BANKER, LAWYER, TROUBLEMAKER, PM: The incredible rise of Malcolm Turnbull

Malcolm Turnbull was sworn in as Australia’s prime minister today, having ousted Tony Abbott in a leadership challenge voted on by MPs in Australia’s federal parliament.

He became Australia’s fifth prime minister in as many years, with leadership instability becoming an entrenched feature of modern Australian politics.

Malcolm Bligh Turnbull, who turns 61 next month, has lived in his electorate of Wentworth, in Sydney’s eastern suburbs, his entire life. He grew up in Vaucluse and Double Bay raised by his father, Bruce, in difficult financial circumstances, as an only child. He went to Vaucluse Public School and then Sydney Grammar School with help from a scholarship.

He went on to study law at Sydney University, working part time as a journalist on TV, radio and in print, then earned a Rhodes Scholarship, completing a further law degree at Oxford.

Turnbull became a barrister and started practising in 1980, defending former MI5 agent Peter Wright after he published the memoir Spycatcher in Australia. The British government accused Wright of breaching the official secrets act and attempted to have the book withdrawn, but Turnbull won a famous victory, and spy agencies were forced to rewrite the act to prevent former spies revealing their service.

His father died in December 1982 in a light plane crash in northern New South Wales, aged 56. The year before, Bruce Turnbull bought a farm in the Hunter Valley, and his son still uses it as a retreat to this day. His father taught Australia’s newest prime minister to ride and he still uses his father’s saddle. Bruce Turnbull was buried on the property.

His mother died in 1991.

“I don’t know that I ever really understood my mother,” Turnbull recounted to the ABC six years ago.

“My mother was an academic and a writer and tended to keep bits of paper more than my father did, and I found among her papers some rather, some very touching but reproachful letters from my father complaining about how she had left us.”

Turnbull met his wife, Lucy Hughes, in 1977, the year before he headed to London on his Rhodes scholarship.

“I fell in love with Lucy the moment I met her,” he recounts. “I have a much stronger sense of Lucy and me than I have of me and Lucy as separate entities.”

He returned to convince her to move overseas and they married in 1980 in England, despite the fact that she was Catholic and Presbyterian, using his legal skills to convince an Anglican minister to marry them, telling him “you are part of an established church in the UK, so you’re like a public servant, and you have a duty to prevent fornication in your parish and we’re a young couple living together”.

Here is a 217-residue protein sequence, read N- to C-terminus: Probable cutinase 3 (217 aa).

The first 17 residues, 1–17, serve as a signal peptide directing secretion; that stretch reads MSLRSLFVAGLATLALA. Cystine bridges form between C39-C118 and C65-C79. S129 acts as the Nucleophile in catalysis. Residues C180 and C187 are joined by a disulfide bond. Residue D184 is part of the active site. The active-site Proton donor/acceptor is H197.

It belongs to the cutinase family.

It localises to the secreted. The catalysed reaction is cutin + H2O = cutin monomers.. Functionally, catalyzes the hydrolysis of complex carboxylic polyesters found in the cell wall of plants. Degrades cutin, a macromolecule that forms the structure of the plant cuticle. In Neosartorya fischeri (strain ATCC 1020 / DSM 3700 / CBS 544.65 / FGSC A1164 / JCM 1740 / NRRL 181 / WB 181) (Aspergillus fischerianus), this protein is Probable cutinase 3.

They had two children, Alex and Daisy, and are now grandparents. Lucy was the lord mayor of Sydney, 2003-04.

By 1987, Turnbull had left the law for business, co-founding an investment bank, Whitlam Turnbull & Co Ltd, with former NSW premier Neville Wran and Gough Whitlam’s son, Nicholas, a former bank executive. Whitlam left three years later and it became Turnbull & Partners Ltd.

In 1994, Turnbull invested $500,000 in Ozemail, Australia’s first large internet service provider, selling his stake for $57 million five years later in 1999.

He went on to join Goldman Sachs Australia in 1997 as chairman and managing director, becoming a partner in the global firm a year later.

His personal wealth is estimated at more than $100 million.

Turnbull was chairman of the Australian Republican Movement 1993-2000, including during the 1999 referendum, which was lost, and led Turnbull to say Liberal leader John Howard was “the Prime Minister who broke this nation’s heart”.

Malcolm Turnbull. Photo: Getty Images

Turnbull’s first involvement with the Liberal Party dated back to 1973 at university and says he “very, very narrowly missed out” on pre-selection for Wentworth in 1981. He went on to win pre-selection in 2004, challenging the incumbent, Peter King, who then stood as an independent. He spent three years as chairman of the conservative think tank the Menzies Research Centre, 2002-2004.

His first role in the Howard government was as parliamentary secretary to the prime minister from January 2006. The following year he became environment minister until the Coalition lost power to Kevin Rudd in 2007.

Turnbull served as shadow treasurer before seizing the leadership from Brendan Nelson (now director of the Australian War Memorial) in September 2008 in a 45-41 vote. His leadership came under pressure from the right wing side of the Liberal Party over his support for Kevin Rudd’s emissions trading scheme and his standing was damaged after he misled parliament in accusing Rudd and treasurer Wayne Swan of acting improperly in what became known as the OzCar affair. Turnbull’s claims were based emails from a Treasury official named Godwin Grech which turned out to have been forged.

He was ousted in a leadership spill in December 2009 by Tony Abbott and announced four months later that he’d retire from politics, only to have a change of heart a few weeks later in May 2010. His primary vote jumped 11% at the 2010 tied election and he became shadow communications minister after the ALP formed minority government.

When Abbott assumed power in 2013, Turnbull became communications minister, rolling out the Coalition’s NBN plan, but Turnbull was never shy in offering veiled critiques of government policies he didn’t agree with.

He did not put his hand up to challenge when a leadership spill against Tony Abbott occurred in February 2015. Less than six hours after announcing a challenge for the top job, he was successful in his bid to become Australia’s 29th prime minister.

He is also the first Liberal MP to depose a standing prime minister.

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